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Janie B. Cheaney: Bring back victory


WORLD Radio - Janie B. Cheaney: Bring back victory

Americans would do well to regain an appreciation for decisive actions against clear enemies

Israeli soldiers sit on a military vehicle near the border with Gaza on Tuesday. Getty Images/Photo by Menahem Kahana/AFP

MARY REICHARD, HOST: Today is Wednesday May 1st. Good morning! This is The World and Everything in It from listener-supported WORLD Radio. I’m Mary Reichard.

LINDSAY MAST, HOST: And I’m Lindsay Mast. Up next: WORLD commentator Janie B. Cheaney says when it comes to foreign wars, “V” should stand for “victory” not “vacillate.”

JANIE B. CHEANEY: The year after I dropped out of college to get married, radio personality Paul Harvey came to speak at my old campus. Though best known for The Rest of the Story, Harvey was originally a news and opinion journalist. The Vietnam conflict had just come to a messy and inconclusive end, but he told us that night that its very messiness proved, “War has gone out of style.” The audience responded enthusiastically. Some had come home traumatized from Vietnam. Others had lost friends or relatives there. Was Harvey right?

In a way, yes. War has gone out of style in the sense that we have very little stomach for it. But armed conflict—hostile invasions and atrocities and destruction raining from the sky—is still very much in vogue. What’s no longer stylish is victory.

World War II ended in 1945 with two milestone days: victory in Europe on May 8, and victory over Japan on August 15. Both were unconditional surrenders—no cease-fires or negotiations. Germany and Japan gave up and lay down their arms; after six devastating years, the War was over and the good guys won. It took great determination and immense human sacrifice to lean in until the enemy unconditionally surrendered, but that was the cost of victory. Since then, victory doesn’t seem worth the cost.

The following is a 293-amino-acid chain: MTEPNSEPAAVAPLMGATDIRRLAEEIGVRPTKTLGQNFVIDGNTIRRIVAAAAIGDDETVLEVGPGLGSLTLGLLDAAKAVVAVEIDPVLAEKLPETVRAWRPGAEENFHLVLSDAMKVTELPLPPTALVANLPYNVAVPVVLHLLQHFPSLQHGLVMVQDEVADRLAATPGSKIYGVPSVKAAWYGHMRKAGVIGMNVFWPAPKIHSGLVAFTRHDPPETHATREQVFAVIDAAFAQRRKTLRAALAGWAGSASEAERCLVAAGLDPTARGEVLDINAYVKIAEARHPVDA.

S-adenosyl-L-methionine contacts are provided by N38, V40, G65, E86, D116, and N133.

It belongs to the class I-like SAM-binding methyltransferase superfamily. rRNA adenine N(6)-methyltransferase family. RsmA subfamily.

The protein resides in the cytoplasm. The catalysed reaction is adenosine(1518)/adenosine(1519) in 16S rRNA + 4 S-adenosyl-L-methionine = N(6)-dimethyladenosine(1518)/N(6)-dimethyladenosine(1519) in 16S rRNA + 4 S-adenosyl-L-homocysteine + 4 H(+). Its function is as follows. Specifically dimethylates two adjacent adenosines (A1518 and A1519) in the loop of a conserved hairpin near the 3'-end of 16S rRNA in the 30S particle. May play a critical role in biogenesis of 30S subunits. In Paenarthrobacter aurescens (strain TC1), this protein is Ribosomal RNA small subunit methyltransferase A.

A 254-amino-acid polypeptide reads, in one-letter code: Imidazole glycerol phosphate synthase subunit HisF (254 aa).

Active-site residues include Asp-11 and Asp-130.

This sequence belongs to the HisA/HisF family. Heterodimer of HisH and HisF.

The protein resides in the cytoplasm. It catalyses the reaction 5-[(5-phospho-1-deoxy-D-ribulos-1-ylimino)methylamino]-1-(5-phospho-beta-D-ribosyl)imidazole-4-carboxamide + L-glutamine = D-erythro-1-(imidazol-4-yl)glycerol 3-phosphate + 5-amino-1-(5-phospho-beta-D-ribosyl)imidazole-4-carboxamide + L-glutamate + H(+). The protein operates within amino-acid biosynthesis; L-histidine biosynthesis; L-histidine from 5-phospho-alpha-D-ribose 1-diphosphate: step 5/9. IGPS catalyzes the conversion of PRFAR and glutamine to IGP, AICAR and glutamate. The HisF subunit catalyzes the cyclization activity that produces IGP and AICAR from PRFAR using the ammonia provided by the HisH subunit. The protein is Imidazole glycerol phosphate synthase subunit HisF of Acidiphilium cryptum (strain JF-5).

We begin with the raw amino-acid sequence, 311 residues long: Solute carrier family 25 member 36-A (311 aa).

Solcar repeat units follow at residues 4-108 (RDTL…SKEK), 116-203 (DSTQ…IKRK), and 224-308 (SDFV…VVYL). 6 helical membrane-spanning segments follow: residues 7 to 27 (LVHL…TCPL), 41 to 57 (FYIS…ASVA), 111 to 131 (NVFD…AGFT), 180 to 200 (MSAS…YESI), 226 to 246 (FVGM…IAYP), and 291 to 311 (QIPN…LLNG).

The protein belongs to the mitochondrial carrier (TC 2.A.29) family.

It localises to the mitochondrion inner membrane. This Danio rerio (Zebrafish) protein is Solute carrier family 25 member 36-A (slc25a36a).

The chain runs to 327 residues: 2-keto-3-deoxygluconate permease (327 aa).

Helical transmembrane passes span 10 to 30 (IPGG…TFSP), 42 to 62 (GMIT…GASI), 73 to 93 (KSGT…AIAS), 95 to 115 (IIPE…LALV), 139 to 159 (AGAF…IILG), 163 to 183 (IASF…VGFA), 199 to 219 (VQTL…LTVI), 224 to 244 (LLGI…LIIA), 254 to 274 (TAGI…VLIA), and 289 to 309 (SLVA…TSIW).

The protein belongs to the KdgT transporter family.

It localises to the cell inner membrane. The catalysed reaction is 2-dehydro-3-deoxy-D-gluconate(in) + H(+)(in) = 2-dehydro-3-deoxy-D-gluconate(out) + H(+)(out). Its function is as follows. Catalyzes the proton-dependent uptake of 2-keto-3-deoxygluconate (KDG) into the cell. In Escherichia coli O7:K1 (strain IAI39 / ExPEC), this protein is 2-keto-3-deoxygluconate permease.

Korea ended in a stalemate. Vietnam was a defeat. Iraq followed lightening success with lingering setbacks, and Afghanistan fell in disaster. Since 1950, America’s only clear military successes have been military actions: get in, achieve the objective, get out. Grenada, Panama, and Desert Storm were so quick they’re barely remembered, but they were popular at the time and “successful” in removing the dictator or protecting the oil.

But when a war lasts more than a few months, Americans lose confidence—or worse, we lose interest. When a few flag-draped coffins give way to multiple body bags, a messy end is probably not far off.

If the conflict isn’t clear, neither is the objective. A direct attack on the U.S. Pacific fleet was clear: Japan hit us at Pearl Harbor and in the Philippines, so we hit them back and didn’t stop until the enemy was completely broken. The next big test of our will came not from a nation but from Osama Bin Laden, a fanatic sheltered in Afghanistan with a loosely-affiliated terror network. Stamping out one fire ignited others, the first objective shifted to the next, and at the end of twenty long years, some felt we accomplished nothing. Perhaps because no one could explain what victory would look like.

Israel knows what victory looks like: the destruction of Hamas. Likewise Ukraine: the expulsion of Russian troops. Both are responding to direct attacks by identifiable enemies, a form of war that hasn’t gone out of style and never will. It’s not for the U.S. to define victory for other countries, but to determine whose side we’re on and what we are willing to do. Vacillation wins neither war nor peace.

I’m Janie B. Cheaney.

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